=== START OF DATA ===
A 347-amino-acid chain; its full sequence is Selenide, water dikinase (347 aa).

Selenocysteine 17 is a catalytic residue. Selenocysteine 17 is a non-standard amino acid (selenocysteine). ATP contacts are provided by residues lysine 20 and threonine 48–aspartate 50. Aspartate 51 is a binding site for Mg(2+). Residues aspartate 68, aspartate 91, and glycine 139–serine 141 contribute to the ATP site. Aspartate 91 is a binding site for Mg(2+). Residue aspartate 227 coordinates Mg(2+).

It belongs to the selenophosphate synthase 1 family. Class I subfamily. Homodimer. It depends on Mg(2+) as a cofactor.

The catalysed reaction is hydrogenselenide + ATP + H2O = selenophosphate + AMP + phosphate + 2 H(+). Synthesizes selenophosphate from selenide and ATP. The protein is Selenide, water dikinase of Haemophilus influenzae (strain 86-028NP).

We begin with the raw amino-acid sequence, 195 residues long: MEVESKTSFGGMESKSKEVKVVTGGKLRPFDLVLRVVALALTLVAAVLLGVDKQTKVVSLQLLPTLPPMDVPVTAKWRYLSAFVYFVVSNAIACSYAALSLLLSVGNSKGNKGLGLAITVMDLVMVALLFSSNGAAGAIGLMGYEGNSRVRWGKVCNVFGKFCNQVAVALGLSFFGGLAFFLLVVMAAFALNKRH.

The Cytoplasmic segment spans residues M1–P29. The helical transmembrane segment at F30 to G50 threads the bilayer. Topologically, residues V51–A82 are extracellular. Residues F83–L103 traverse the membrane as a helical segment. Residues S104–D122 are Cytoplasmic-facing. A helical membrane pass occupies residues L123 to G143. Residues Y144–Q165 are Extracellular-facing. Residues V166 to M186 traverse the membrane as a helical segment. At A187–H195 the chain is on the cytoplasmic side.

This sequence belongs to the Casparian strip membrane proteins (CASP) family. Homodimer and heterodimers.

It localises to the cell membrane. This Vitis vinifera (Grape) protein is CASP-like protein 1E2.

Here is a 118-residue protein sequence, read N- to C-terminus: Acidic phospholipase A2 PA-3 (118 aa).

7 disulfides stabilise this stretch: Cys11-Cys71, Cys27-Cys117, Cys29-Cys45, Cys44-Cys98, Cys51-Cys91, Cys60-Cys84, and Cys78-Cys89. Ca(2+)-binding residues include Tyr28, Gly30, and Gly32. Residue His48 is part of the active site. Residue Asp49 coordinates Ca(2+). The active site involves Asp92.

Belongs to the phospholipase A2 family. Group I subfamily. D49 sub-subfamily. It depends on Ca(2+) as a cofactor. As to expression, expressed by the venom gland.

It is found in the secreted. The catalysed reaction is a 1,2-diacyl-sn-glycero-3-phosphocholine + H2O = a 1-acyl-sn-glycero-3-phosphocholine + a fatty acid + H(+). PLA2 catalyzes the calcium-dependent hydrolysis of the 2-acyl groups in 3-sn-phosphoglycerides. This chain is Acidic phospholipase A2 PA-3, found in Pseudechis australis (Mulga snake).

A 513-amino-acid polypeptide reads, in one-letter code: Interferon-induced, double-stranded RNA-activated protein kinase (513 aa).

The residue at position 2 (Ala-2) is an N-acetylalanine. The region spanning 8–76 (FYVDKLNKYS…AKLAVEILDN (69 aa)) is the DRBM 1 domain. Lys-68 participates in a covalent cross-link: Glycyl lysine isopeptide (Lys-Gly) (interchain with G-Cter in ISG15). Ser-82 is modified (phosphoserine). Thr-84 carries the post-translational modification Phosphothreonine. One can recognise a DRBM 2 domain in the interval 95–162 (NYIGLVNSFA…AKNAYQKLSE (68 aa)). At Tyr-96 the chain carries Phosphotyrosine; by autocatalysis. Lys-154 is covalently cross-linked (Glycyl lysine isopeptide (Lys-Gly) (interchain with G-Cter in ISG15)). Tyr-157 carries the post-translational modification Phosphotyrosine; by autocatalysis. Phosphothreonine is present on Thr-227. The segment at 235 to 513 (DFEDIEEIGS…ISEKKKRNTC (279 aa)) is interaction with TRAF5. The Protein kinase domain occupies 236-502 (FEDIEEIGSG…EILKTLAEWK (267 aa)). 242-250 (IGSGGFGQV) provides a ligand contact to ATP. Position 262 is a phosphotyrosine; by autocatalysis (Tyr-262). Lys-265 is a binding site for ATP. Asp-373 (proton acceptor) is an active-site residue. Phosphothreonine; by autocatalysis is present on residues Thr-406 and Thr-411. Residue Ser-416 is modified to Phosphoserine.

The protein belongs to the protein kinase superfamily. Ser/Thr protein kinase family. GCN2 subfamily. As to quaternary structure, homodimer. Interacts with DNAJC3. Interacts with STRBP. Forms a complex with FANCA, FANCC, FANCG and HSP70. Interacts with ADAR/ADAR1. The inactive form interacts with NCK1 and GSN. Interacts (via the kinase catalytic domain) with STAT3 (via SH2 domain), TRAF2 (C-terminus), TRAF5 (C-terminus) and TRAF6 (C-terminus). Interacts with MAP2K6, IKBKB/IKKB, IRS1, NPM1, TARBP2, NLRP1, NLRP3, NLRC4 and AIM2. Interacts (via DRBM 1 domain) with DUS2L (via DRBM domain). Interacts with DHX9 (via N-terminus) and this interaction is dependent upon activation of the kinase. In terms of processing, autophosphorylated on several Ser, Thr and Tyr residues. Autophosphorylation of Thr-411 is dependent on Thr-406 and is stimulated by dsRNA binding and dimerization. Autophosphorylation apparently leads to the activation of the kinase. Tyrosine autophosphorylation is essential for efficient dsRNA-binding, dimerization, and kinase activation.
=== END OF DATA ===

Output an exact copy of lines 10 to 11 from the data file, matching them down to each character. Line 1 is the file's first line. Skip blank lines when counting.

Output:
7 disulfides stabilise this stretch: Cys11-Cys71, Cys27-Cys117, Cys29-Cys45, Cys44-Cys98, Cys51-Cys91, Cys60-Cys84, and Cys78-Cys89. Ca(2+)-binding residues include Tyr28, Gly30, and Gly32. Residue His48 is part of the active site. Residue Asp49 coordinates Ca(2+). The active site involves Asp92.

Belongs to the phospholipase A2 family. Group I subfamily. D49 sub-subfamily. It depends on Ca(2+) as a cofactor. As to expression, expressed by the venom gland.